In most cases, NASA uses one of its three main logos. The most popular ones are the so-called meatball and seal designs, but the “worm” logo is also used under certain circumstances. In addition to this, NASA may develop new emblems for certain projects.

Who designed the NASA logo?
Richard Danne

The official seal was developed by a NASA Lewis Research Center illustrator. The so-called “meatball” insignia was designed on its basis by James Modarelli, the head of Reports Division at Lewis Research Center. The authors of the “worm” logo (1975-1992) were Richard Danne and Bruce Blackburn.

Meaning and history

NASA Logo history
The official NASA logo, often called the “meatball”, was developed in 1959 by the agency’s employee James Modarelli. According to some sources, Modarelly just simplified the more formal “seal” version of the emblem created by Lewis Research Center illustrator earlier.
The introduction of the meatball emblem happened two years after the National Aeronautics and Space Administration was created. In fact, an organization with very similar functions – National Advisory Committee for Aeronautics – existed since 1915, and NASA was its legal successor. Yet, the NASA’s leaders were sure they needed to create a new emblem from scratch.
Every element of the emblem has its meaning corresponding to a certain aspect of the NASA’s mission. For instance, the round shape is supposed to symbolize a planet, while the stars symbolize space. Aeronautics and space travel are symbolized by the red chevron and the orbiting spacecraft respectively.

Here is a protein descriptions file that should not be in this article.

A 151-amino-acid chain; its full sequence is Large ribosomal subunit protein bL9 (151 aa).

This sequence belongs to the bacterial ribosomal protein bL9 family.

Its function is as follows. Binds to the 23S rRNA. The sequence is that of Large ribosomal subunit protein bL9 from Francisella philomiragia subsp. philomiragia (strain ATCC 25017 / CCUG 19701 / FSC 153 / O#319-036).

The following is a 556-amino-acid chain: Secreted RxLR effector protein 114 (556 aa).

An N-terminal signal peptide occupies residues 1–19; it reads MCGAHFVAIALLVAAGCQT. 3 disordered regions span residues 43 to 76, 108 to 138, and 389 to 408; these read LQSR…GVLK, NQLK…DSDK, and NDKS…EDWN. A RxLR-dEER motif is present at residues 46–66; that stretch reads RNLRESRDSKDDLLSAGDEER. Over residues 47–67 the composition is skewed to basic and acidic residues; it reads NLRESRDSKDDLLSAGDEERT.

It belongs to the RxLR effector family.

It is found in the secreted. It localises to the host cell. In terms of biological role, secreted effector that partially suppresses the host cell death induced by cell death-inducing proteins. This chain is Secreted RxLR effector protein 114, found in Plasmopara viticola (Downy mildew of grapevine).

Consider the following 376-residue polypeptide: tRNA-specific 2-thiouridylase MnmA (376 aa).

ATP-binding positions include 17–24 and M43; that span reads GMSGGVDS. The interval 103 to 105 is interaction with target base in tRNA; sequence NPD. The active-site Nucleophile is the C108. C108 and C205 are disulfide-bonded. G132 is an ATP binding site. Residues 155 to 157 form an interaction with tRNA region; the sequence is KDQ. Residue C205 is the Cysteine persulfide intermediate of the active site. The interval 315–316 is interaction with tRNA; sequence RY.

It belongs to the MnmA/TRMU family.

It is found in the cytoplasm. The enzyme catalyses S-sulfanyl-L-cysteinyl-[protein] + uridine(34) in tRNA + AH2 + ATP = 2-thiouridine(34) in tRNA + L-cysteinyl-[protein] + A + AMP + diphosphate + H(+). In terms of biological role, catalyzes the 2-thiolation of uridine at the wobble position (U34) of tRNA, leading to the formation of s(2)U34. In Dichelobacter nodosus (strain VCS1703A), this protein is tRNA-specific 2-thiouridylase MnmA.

The “seal” symbol

NASA symbol
When NASA holds or takes part in award presentations and ceremonies, the company uses a special “dressed-up” version of its official emblem. This symbol is called “seal”. In addition to the stars, orbital path, and vector elements that can be seen at the regular NASA logo, the “seal” also includes two planets and “The National Aeronautics and Space Administration U.S.A.” inscription.

The “worm” emblem

nasa worm logo
In 1975 Richard Danne and Bruce Blackburn developed a new emblem for the space organization. This move was a part of the Federal Graphics Improvement Program. All the lines forming the word “NASA” had the same width, while the bars from the “A” characters disappeared, and thus the customized type resembled a worm. That’s why the emblem was nicknamed the “NASA worm”. This version of the emblem was used for 17 years, then the company decided to get back to its roots and return to its “meatball” insignia.


The agency fulfills a variety of projects using alternative NASA emblems specifically designed for the occasions. For instance, the crew of each space shuttle creates a new patch reflecting the details of their mission. Moreover, such patches were developed even for some robotic probes.


Font of the NASA Logo
The “meatball” NASA logo features a bold serif type. Every character is capitalized.


Color of the NASA Logo
The “meatball” insignia uses three colors: a bright hue of red (Pantone 185), dark blue somewhat reminiscent of the evening sky (Pantone 286), and white.
nasa emblem